Amanda Burden has been thinking about the water a lot lately. New York City has more than 500 miles of shoreline, and the Department of City Planning, along with other agencies, has spent the past year developing a comprehensive waterfront plan for the next decade, hashing out a blueprint for where to put parks and ports and ferries and oyster beds. Much of the plan is derived from a host of community meetings—at least one in every borough—where people can make suggestions about how best to connect the city to the water.
In June, more than 100 people showed up for a meeting about the Blue Network, the Department of City Planning name for the waterways themselves. Canoers, kayakers, community board members, port workers, planning students, environmental activists, and residents of waterfront neighborhoods milled noisily around the auditorium of a public school in downtown Manhattan, until Burden stuck two fingers in her mouth and gave a piercing whistle to get everyone’s attention. “Water is our connective tissue. It is our sixth borough,” she said, and the crowd applauded. One of the opening slides of the presentation featured an optimistic photo illustration of a swimmer doing the butterfly in the East River.
New York’s waterfront has a storied history. The city began as a trading port, and as recently as 1950, it was the busiest harbor on the East Coast, with up to 40 piers connected directly to the warehouses and shipping centers of downtown Manhattan, and many more in Brooklyn and Staten Island. But with the rise of container shipping, which demanded not downtown access but facilities with deep water and spacious docks, the city’s ports collapsed into obsolescence. Soon the working waterfront in Manhattan had degenerated into a few forlorn rows of wooden pier supports poking out of the water. Maritime and industrial enterprises in the boroughs languished as well. Fences, shoreline highways, and pollution all conspired to keep New Yorkers away from the water’s edge.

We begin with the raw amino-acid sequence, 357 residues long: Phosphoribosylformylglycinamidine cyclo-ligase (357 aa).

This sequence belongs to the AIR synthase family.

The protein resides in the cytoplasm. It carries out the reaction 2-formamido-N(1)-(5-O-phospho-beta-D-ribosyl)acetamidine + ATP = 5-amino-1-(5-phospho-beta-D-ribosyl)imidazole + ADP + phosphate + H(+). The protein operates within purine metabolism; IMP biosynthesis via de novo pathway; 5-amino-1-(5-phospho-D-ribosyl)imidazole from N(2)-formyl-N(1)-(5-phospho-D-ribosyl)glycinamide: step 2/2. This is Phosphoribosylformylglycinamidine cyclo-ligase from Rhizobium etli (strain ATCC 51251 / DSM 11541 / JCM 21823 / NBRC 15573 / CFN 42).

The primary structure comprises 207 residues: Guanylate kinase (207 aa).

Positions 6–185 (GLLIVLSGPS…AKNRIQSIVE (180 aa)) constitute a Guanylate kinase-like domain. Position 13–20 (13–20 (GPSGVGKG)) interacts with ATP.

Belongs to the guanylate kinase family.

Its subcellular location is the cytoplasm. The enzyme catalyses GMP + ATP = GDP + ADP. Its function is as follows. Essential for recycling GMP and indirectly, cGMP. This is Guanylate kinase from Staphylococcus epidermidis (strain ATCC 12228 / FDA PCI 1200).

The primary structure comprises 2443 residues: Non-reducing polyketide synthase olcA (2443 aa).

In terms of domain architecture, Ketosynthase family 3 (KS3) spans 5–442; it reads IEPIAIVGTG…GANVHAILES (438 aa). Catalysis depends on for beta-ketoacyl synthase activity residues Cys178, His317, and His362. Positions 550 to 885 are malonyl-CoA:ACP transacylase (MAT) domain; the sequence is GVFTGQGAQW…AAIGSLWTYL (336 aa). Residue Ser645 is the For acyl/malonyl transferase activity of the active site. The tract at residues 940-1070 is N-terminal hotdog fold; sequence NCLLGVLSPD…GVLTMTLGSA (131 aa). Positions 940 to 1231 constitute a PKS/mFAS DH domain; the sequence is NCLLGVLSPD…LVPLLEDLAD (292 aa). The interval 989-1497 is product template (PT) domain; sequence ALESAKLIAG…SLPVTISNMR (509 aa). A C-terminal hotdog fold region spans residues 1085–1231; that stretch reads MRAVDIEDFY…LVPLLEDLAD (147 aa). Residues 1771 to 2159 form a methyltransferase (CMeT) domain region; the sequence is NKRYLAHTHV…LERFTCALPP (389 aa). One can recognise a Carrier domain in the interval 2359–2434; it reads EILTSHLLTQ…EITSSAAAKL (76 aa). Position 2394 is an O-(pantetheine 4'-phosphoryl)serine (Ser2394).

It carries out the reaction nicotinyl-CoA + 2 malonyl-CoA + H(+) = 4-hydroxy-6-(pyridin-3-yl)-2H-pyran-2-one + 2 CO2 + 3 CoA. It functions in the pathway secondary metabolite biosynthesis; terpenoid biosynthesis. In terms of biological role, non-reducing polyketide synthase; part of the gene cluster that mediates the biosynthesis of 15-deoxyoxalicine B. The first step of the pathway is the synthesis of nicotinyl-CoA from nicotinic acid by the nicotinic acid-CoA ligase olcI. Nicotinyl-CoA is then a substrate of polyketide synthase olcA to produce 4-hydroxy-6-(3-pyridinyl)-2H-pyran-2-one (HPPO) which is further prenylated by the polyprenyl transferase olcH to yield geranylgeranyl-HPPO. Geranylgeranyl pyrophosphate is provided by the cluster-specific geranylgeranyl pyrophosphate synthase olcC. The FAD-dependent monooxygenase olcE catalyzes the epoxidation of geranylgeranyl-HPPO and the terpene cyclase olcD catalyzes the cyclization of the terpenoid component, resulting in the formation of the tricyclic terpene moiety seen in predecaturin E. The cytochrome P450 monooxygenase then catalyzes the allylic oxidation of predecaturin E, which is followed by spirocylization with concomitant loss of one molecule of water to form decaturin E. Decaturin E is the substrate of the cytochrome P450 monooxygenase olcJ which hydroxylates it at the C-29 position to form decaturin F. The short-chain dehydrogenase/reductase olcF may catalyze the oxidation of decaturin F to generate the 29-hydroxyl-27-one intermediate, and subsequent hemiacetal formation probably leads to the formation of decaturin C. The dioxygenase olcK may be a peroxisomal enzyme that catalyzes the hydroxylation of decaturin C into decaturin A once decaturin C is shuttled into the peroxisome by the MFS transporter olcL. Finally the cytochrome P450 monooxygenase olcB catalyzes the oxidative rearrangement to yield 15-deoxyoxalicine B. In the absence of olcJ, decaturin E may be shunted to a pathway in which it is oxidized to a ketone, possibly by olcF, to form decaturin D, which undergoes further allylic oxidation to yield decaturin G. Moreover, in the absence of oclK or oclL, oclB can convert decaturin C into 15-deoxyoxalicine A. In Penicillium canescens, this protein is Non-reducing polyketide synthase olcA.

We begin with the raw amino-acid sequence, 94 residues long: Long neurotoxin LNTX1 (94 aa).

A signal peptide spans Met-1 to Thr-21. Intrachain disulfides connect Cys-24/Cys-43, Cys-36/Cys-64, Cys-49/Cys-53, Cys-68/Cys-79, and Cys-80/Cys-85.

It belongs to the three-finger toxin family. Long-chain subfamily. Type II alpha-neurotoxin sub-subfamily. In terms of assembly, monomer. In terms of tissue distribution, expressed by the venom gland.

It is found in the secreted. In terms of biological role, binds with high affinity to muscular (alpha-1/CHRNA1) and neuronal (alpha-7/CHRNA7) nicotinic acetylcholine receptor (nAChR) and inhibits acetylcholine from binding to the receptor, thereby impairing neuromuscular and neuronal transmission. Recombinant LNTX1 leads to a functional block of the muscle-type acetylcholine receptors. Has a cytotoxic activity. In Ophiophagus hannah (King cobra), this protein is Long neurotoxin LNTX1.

But rotting docks don’t do anyone any good, and in 1992, the Department of City Planning published its first comprehensive waterfront plan, which established a framework for reclaiming the waterfront. As a result, the department says, about 29 miles of shoreline were opened to the public, and the quality of the water was improved. (Much of the East River and the Hudson are now rated for secondary contact, which means it’s okay to get splashed, but not to take a dunk.)
There are big differences between the beaches and parks of Rockaway and Coney Island, the wetlands in Jamaica Bay, the industrial areas of Newtown Creek and the Gowanus Canal, the boatyards of Sunset Park and Staten Island, and the waterfront condos on the East River. The new waterfront plan—called Vision 2020—will propose ways to enhance and balance industrial, commercial, recreational, and environmental uses of the water.